Well it’s Day 2 of the weekend getaway to Mahabaleshwar and I plan to spend the morning visiting Pratapgarh. I walk out of the hotel to find this lovely small joint serving hot piping Kanda Pohe – the home-made variety. I learn that the place exclusively serves only Kanda Pohe and Chai for couple of hours in the morning. Already they have run out the stuff but they assure me that a second batch is on its way and I need to wait only for five minutes. It turns out to be worth the while as I finish a light breakfast to set the tone for the trip.
The local State Transport also offers a convenient ‘4-hour-trip’ to Pratapgarh and we start off around 9:30 in the morning. Overnight the weather has changed in Mahabaleshwar – I learn that it rained all night and the power went of around 3 AM! Thanks to the inverter at the hotel I was quite unaware of the chaos in the town. The rain continues but it is a light drizzle right now and our bus again trundled off the ghat only this time it is in the opposite direction to yesterday’s trip.
I meet quite a few people who also did the Mahabaleshwar trip the previous afternoon and we make a casual acquaintance. En route to Pratapgarh we stop at ‘Shivkalin Khedegaon’. It is a reconstruction of a village during the times of Shivaji’s reign. We have a 30 minute window to explore the place. It is interesting – we get a traditional welcome, the ladies get to sport a traditional ‘tikka’ in the shape of a half-moon. There are montages of Shivaji’s soldiers, a royal elephant and the crowd gets busy clicking ‘selfies’ as usual. A traditional handicraft shop too has been set up outside the place but it fails to attract the attention of the crowd who look around rather desultorily and decide against shopping.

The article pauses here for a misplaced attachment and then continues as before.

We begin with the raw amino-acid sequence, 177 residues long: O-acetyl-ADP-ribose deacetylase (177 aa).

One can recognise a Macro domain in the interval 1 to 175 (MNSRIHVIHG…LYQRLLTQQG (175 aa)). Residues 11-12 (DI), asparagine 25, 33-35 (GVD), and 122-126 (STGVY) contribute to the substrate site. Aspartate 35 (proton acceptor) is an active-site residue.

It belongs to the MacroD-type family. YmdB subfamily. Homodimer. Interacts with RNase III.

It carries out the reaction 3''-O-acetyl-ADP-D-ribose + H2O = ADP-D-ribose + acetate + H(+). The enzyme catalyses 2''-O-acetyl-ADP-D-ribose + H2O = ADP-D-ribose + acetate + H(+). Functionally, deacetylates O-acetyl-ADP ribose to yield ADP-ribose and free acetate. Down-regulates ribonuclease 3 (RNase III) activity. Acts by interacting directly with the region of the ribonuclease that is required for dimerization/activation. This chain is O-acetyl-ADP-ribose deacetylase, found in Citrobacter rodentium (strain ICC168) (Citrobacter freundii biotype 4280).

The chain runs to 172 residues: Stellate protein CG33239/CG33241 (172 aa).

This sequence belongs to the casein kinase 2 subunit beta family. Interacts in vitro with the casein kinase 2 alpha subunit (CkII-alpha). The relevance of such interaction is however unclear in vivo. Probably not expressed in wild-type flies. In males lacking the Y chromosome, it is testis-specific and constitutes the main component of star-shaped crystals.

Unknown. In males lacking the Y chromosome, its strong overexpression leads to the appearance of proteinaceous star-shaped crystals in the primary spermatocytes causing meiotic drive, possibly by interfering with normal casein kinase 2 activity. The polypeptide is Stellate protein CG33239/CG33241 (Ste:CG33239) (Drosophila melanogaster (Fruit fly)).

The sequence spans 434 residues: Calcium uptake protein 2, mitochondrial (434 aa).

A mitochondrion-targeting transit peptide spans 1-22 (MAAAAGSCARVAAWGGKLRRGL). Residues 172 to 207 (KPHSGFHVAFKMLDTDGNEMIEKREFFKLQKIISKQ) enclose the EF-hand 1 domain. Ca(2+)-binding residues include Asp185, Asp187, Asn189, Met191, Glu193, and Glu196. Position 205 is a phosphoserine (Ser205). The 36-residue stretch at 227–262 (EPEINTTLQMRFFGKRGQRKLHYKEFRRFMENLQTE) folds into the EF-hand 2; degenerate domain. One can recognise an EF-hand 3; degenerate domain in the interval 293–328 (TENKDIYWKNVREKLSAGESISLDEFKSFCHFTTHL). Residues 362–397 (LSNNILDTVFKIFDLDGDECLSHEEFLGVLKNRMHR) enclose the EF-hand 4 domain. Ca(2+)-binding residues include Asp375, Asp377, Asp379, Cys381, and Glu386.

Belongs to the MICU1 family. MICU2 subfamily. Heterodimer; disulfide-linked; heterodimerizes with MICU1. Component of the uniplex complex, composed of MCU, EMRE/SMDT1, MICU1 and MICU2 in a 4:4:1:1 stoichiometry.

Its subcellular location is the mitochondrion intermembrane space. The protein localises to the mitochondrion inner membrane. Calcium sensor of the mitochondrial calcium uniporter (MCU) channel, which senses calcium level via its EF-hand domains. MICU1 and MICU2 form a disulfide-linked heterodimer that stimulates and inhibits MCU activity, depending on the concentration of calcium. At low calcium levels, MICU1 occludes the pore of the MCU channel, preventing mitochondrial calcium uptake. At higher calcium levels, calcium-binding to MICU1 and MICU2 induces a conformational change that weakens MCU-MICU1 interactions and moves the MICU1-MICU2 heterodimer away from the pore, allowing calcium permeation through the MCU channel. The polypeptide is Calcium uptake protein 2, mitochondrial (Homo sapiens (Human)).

We now move on to the base of Pratapgarh – the bus conductor convinces the passengers to shell up a modest fee of INR 15 / – that would enable us to hire a guide who will show us all the important places of interest in Pratapgarh and also ensure that the group comes back within the allotted time for the trip.
Our guide steps into the bus and introduces himself. He is a localite who is well aware of the rich legacy of Marathi King from the 17th century – Chhatrapati Shivaji Maharaj. He is most comfortable speaking in Marathi but throws in a few words in Hindi and English for the benefit of the audience that is not able to follow his instructions in the native tongue. While I am well aware of the legendary ‘face-off’ between Shivaji Maharaj and Afzal Khan that laid the foundations of the Maratha Empire, it is still interesting to hear the guide enunciate some lesser-known facts about the fort and the battle.
In particular he dwells on the construction of the fort using basic stone blocks and limestone (chuna) without modern equipment and engineers within a period of 3 years. Looking at the fort I am suddenly reminded of the Peruvian ‘Modern-Wonders-Of – The- World’ – the ‘Machu Picchu’. “Machu Picchu is an Incan citadel set high in the Andes Mountains in Peru, above the Urubamba River valley. Built in the 15th century and later abandoned, it’s renowned for its sophisticated dry-stone walls that fuse huge blocks without the use of mortar, intriguing buildings that play on astronomical alignments and panoramic views. Its exact former use remains a mystery.”